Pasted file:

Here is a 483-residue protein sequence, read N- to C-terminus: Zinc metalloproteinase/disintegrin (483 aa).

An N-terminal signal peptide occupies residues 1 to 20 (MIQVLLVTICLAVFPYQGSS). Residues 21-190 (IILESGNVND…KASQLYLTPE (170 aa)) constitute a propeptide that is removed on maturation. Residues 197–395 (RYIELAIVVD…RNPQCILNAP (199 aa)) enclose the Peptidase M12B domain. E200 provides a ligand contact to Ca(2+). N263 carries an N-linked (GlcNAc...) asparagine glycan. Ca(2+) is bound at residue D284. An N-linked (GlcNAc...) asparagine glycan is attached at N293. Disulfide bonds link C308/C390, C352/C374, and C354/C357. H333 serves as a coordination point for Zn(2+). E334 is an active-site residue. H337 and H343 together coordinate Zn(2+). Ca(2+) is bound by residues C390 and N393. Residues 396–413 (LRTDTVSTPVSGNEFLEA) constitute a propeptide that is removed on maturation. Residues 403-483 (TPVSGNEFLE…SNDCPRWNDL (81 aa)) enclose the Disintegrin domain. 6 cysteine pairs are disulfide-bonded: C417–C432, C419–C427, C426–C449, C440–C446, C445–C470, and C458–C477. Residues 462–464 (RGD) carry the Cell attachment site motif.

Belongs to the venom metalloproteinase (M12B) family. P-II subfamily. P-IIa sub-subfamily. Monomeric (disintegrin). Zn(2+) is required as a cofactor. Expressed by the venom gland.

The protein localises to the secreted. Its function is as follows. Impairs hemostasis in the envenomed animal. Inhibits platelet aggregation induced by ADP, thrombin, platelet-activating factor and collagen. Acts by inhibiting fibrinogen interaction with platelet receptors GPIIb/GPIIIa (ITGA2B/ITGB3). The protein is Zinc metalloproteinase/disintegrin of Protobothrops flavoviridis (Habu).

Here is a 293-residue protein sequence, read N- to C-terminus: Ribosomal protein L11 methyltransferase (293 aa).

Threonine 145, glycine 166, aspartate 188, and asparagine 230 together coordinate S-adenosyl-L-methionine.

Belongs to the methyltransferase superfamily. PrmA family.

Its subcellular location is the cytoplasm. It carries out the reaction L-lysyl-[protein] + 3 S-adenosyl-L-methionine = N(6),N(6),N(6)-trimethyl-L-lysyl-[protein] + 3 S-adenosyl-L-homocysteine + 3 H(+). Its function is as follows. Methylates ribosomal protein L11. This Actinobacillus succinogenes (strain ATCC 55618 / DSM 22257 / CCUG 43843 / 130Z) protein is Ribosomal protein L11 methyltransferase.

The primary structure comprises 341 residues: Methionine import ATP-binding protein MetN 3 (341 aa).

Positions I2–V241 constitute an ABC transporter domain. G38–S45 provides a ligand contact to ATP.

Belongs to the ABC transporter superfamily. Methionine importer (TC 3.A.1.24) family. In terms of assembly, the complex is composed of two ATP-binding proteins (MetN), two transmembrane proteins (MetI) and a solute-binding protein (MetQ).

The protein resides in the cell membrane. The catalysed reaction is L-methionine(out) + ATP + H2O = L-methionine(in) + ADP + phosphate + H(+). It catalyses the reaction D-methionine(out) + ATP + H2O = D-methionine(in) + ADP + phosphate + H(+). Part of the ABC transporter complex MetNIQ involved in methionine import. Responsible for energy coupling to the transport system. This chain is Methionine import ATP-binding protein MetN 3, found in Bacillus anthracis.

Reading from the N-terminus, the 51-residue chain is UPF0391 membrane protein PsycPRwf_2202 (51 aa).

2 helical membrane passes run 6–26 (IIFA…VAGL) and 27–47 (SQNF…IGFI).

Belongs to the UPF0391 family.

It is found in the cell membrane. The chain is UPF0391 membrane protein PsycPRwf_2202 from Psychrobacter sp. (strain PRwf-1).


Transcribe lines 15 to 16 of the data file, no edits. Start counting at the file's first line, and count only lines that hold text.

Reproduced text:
Belongs to the UPF0391 family.

It is found in the cell membrane. The chain is UPF0391 membrane protein PsycPRwf_2202 from Psychrobacter sp. (strain PRwf-1).